As a result, David’s Law amended the Texas Education Code (Code) “to better define and encompass cyberbullying.” For example, the Code now “provides for anonymous reporting for students” and faculty members and includes off-campus incidents, disciplinary placements or expulsion for bullies, and mental health services for victims. Additionally, David’s Law created the option of a civil remedy for cyberbullying victims to seek injunctive relief against the cyberbully and potentially against the cyberbully’s parents. Lastly, David’s Law amended the Texas Penal Code’s Harassment Statute to include electronic communication and methods of harassment.
This evolution of David’s Law mirrors the development of cyberbullying laws in many other states, often sparked by the death of a child, and the revisions are typically named after suicide and cyberbullying victims like David. Today, bullying laws in America can be broken down into five categories: (1) those that include cyberbullying or online harassment within the definition of the law; (2) criminal sanctions for cyberbullying; (3) school sanctions for cyberbullying; (4) school policies against cyberbullying; and (5) school policies against cyberbullying that include off-campus conduct. Although it is apparent that the vast majority of the states have taken action to combat cyberbullying, this Note will focus on the second category of cyberbullying laws: the criminalization of cyberbullying. In other words, this Note will delve into the current legal landscape, benefits, and drawbacks surrounding state criminal sanctions for cyberbullying.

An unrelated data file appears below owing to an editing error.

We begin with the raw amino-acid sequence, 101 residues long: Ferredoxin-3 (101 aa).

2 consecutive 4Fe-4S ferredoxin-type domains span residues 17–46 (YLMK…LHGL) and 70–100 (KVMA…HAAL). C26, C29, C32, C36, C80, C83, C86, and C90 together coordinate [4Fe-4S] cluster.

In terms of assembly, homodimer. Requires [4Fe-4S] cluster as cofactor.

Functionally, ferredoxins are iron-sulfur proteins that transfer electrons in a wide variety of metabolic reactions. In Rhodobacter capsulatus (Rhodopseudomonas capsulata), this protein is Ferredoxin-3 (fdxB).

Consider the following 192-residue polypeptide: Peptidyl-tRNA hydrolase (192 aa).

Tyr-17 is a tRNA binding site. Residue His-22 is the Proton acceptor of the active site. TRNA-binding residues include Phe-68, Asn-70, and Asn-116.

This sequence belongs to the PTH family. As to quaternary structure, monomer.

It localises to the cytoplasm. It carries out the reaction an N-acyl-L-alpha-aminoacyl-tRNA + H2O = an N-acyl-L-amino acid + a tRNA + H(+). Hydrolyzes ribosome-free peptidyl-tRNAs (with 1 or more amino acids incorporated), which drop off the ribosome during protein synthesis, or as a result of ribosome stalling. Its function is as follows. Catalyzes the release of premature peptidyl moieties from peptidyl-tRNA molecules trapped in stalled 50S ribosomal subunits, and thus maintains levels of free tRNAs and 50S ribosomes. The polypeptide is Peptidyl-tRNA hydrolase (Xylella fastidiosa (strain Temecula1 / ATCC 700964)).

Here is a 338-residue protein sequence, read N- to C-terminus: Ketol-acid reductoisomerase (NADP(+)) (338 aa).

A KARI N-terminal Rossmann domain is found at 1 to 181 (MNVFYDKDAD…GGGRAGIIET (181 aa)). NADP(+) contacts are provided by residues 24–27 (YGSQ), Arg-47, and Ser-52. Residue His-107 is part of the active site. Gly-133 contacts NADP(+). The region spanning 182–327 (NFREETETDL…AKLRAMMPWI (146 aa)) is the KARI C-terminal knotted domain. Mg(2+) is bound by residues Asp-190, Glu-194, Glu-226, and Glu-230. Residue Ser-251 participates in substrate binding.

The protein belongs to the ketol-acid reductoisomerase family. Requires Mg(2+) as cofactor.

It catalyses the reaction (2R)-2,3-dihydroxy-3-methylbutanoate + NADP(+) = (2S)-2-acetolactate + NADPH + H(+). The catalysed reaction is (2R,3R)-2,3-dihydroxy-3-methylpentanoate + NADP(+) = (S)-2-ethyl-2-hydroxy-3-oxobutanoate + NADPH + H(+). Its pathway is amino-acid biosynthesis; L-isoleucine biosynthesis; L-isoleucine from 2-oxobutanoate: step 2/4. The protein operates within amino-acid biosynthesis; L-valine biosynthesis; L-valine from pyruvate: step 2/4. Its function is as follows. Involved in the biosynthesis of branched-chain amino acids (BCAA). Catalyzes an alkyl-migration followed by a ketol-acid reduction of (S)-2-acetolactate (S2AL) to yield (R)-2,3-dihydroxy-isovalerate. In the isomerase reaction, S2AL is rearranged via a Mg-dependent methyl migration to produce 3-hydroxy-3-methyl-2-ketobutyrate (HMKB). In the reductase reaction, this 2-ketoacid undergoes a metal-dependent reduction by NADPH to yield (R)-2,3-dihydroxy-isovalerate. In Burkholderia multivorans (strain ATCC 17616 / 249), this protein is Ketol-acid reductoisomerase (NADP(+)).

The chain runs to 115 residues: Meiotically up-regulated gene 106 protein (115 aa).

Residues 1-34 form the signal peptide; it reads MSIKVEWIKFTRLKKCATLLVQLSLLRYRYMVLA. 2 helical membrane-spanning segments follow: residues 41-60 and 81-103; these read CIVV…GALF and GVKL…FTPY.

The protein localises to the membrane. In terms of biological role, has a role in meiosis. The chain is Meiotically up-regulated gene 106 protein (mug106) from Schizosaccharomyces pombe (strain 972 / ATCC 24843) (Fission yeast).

III. Current Status of Criminal Cyberbullying Laws in the United States